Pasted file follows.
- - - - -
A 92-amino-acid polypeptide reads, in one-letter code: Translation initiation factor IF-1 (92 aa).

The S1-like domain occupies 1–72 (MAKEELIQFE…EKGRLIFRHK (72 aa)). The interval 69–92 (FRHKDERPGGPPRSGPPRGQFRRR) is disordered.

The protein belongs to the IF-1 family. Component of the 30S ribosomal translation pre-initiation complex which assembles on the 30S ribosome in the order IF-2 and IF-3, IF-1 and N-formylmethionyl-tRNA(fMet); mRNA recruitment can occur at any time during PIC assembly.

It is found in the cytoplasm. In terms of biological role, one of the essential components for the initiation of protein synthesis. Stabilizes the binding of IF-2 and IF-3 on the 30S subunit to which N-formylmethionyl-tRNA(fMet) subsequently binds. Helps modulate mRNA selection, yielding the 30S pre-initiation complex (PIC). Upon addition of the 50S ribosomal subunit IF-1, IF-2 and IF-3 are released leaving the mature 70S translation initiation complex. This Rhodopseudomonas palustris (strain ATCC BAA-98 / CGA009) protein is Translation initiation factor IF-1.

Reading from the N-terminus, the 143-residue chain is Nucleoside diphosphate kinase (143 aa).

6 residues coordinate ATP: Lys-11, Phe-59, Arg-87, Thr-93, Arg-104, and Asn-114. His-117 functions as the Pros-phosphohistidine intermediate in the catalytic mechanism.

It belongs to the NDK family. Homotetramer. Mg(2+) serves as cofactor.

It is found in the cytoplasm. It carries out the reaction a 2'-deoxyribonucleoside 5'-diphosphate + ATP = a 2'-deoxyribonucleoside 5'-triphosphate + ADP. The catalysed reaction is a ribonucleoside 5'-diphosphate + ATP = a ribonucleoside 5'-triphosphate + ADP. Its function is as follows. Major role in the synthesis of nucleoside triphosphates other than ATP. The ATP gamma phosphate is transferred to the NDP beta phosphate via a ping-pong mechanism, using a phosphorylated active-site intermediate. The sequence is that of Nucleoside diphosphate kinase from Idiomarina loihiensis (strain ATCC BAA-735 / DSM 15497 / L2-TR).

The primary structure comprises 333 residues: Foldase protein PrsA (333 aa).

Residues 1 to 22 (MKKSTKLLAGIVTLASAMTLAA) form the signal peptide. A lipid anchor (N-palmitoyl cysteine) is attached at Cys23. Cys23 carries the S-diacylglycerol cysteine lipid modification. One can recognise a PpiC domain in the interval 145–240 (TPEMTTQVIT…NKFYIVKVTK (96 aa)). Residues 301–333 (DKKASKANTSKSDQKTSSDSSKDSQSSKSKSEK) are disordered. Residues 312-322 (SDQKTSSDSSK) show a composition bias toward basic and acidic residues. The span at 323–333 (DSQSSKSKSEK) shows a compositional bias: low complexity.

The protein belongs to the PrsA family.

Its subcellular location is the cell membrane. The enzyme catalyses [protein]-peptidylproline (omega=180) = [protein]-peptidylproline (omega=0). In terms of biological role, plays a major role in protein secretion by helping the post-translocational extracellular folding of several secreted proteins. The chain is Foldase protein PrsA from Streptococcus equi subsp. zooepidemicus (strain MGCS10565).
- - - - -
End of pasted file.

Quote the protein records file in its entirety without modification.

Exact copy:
A 92-amino-acid polypeptide reads, in one-letter code: Translation initiation factor IF-1 (92 aa).

The S1-like domain occupies 1–72 (MAKEELIQFE…EKGRLIFRHK (72 aa)). The interval 69–92 (FRHKDERPGGPPRSGPPRGQFRRR) is disordered.

The protein belongs to the IF-1 family. Component of the 30S ribosomal translation pre-initiation complex which assembles on the 30S ribosome in the order IF-2 and IF-3, IF-1 and N-formylmethionyl-tRNA(fMet); mRNA recruitment can occur at any time during PIC assembly.

It is found in the cytoplasm. In terms of biological role, one of the essential components for the initiation of protein synthesis. Stabilizes the binding of IF-2 and IF-3 on the 30S subunit to which N-formylmethionyl-tRNA(fMet) subsequently binds. Helps modulate mRNA selection, yielding the 30S pre-initiation complex (PIC). Upon addition of the 50S ribosomal subunit IF-1, IF-2 and IF-3 are released leaving the mature 70S translation initiation complex. This Rhodopseudomonas palustris (strain ATCC BAA-98 / CGA009) protein is Translation initiation factor IF-1.

Reading from the N-terminus, the 143-residue chain is Nucleoside diphosphate kinase (143 aa).

6 residues coordinate ATP: Lys-11, Phe-59, Arg-87, Thr-93, Arg-104, and Asn-114. His-117 functions as the Pros-phosphohistidine intermediate in the catalytic mechanism.

It belongs to the NDK family. Homotetramer. Mg(2+) serves as cofactor.

It is found in the cytoplasm. It carries out the reaction a 2'-deoxyribonucleoside 5'-diphosphate + ATP = a 2'-deoxyribonucleoside 5'-triphosphate + ADP. The catalysed reaction is a ribonucleoside 5'-diphosphate + ATP = a ribonucleoside 5'-triphosphate + ADP. Its function is as follows. Major role in the synthesis of nucleoside triphosphates other than ATP. The ATP gamma phosphate is transferred to the NDP beta phosphate via a ping-pong mechanism, using a phosphorylated active-site intermediate. The sequence is that of Nucleoside diphosphate kinase from Idiomarina loihiensis (strain ATCC BAA-735 / DSM 15497 / L2-TR).

The primary structure comprises 333 residues: Foldase protein PrsA (333 aa).

Residues 1 to 22 (MKKSTKLLAGIVTLASAMTLAA) form the signal peptide. A lipid anchor (N-palmitoyl cysteine) is attached at Cys23. Cys23 carries the S-diacylglycerol cysteine lipid modification. One can recognise a PpiC domain in the interval 145–240 (TPEMTTQVIT…NKFYIVKVTK (96 aa)). Residues 301–333 (DKKASKANTSKSDQKTSSDSSKDSQSSKSKSEK) are disordered. Residues 312-322 (SDQKTSSDSSK) show a composition bias toward basic and acidic residues. The span at 323–333 (DSQSSKSKSEK) shows a compositional bias: low complexity.

The protein belongs to the PrsA family.

Its subcellular location is the cell membrane. The enzyme catalyses [protein]-peptidylproline (omega=180) = [protein]-peptidylproline (omega=0). In terms of biological role, plays a major role in protein secretion by helping the post-translocational extracellular folding of several secreted proteins. The chain is Foldase protein PrsA from Streptococcus equi subsp. zooepidemicus (strain MGCS10565).